R.S. was again convicted of a sexually violent offense on July 22, 1993. He sexually assaulted four boys, between the ages of nine and twelve, on repeated occasions between September 1990 and November 1991. He committed these sexual assaults while on probation for the earlier sexual assault of D.G., age nine. R.S. lured the four young boys into his home to play Nintendo games. R.S. then played wrestling-type games with the boys during which he fondled their genitals and buttocks. He also exposed his penis to the boys and masturbated in front of them.

R.S. was arrested on November 12, 1991 and charged with ten counts of second-degree sexual assault and four counts of third- degree endangering the welfare of a child. On September 21, 1992, pursuant to a plea agreement, he pleaded guilty to four counts of second-degree sexual assault. According to the May 17, 1993 pre- sentence evaluation, he admitted to a long history of sexual attraction to young boys and his own victimization at age twelve. In describing his sexual assaults of the four boys, R.S. admitted he realized that what he was doing was wrong but was unable to stop himself; he stated, "I would say to myself, 'It's wrong.' But it didn't seem to work."

On July 22, 1993 R.S. was sentenced to a seven-year prison term with a five-year mandatory minimum. After evaluation, R.S. was ordered to serve his sex offender's sentence at ADTC. On October 15, 1993 R.S. pleaded guilty to a violation of the terms of his probation on the first sexually violent offense and was sentenced to a four-year term of incarceration, concurrent to the sentence on the later convictions.

During his incarceration at ADTC, R.S. was subject to six disciplinary charges including refusing to obey an order, threatening a staff member with bodily harm, assault, conduct which disrupts, and misusing electronic equipment. As a result of these disciplinary sanctions, on September 23, 1997, he was transferred from ADTC to East Jersey State Prison for a period of administrative segregation. On March 31, 1998 he returned to ADTC, served out his maximum sentence, and was released in September 1999.

III.

At the SVPA commitment hearing, the State presented testimony from two experts, Dr. Stanley Kern, a psychiatrist employed by the NRU, and Dr. Jennifer Kelly, a staff psychologist at the NRU. R.S. did not present any witnesses at this final commitment hearing; however, he did present three expert witnesses at the evidentiary hearing on use of the actuarial evidence.

Kern's diagnosis was pedophilia, alcohol abuse and borderline mental retardation. R.S. was currently taking Prozac, to control compulsive behavior; Lupron, to reduce sexual desire; and Thorazine, to relieve anxiety. While Kern acknowledged that R.S. had undergone eight years of therapy, he had only recently become more involved in treatment at the NRU. R.S. still had a "impulsive control" problem and "certainly" needed treatment and confinement. Kelly testified that she prepared an evaluation of R.S. based upon a review of his treatment history, criminal record, and standardized testing, as well as her personal observations of R.S. in group sessions and a clinical interview. Kelly also administered the Minnesota Multi-Phasic Personality Inventory (MMPI-II) and scored four actuarial risk assessment tools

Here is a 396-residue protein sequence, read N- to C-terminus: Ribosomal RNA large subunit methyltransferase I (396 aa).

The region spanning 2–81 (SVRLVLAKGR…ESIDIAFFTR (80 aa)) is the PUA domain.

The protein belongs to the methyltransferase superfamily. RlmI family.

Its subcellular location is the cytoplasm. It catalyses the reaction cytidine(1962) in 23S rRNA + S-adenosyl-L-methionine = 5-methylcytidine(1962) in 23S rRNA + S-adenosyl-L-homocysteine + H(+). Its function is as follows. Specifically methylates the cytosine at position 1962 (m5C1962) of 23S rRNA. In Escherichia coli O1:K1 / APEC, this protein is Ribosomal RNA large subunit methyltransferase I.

ÄÄ

the Minnesota Sex Offender Screening Tool Revised (MnSOST-R), the California Actuarial Risk Assessment Tables (CARAT), the Registrant Risk Assessment Scale (RRAS), and the Rapid Risk Assessment of Sex Offender Recidivism (RRASOR). Kelly said that the results of the MMPI-II were consistent with an individual who is impulsive, easily frustrated, angry, hostile and in some ways antisocial. On the actuarial instruments, R.S. fell into the high-risk range on the MnSOST-R, the CARAT, and the RRAS, and into the moderate-risk range on the RRASOR. Kelly stated that R.S. has acknowledged that he currently has deviant sexual fantasies involving children, but he claimed that he has tried to change his fantasies of children to fantasies of adult males. However, Kelly could not be sure of the truth of his statement because R.S. was not completely forthright on the psychometric testing. She concluded in her forensic psychosexual evaluation of March 27, 2000 that R.S. is at "high risk" to reoffend and should remain at the NRU for continued sex offender and substance abuse treatment.

Kelly testified at length about the actuarial risk assessment instruments she used in her evaluation. Research discloses, she explained, that clinical judgment alone has been considered inadequate to make a determination of which sex offender is going to recidivate and which is not. Individuals working in the field of sex offender risk assessment have developed actuarial tools to aid in making predictions of future dangerousness. This is done by studying those sex offenders who recidivate to see which risk factors they have in common. Through statistical tests, the factors which repeat most often are identified and used to create the actuarial instruments.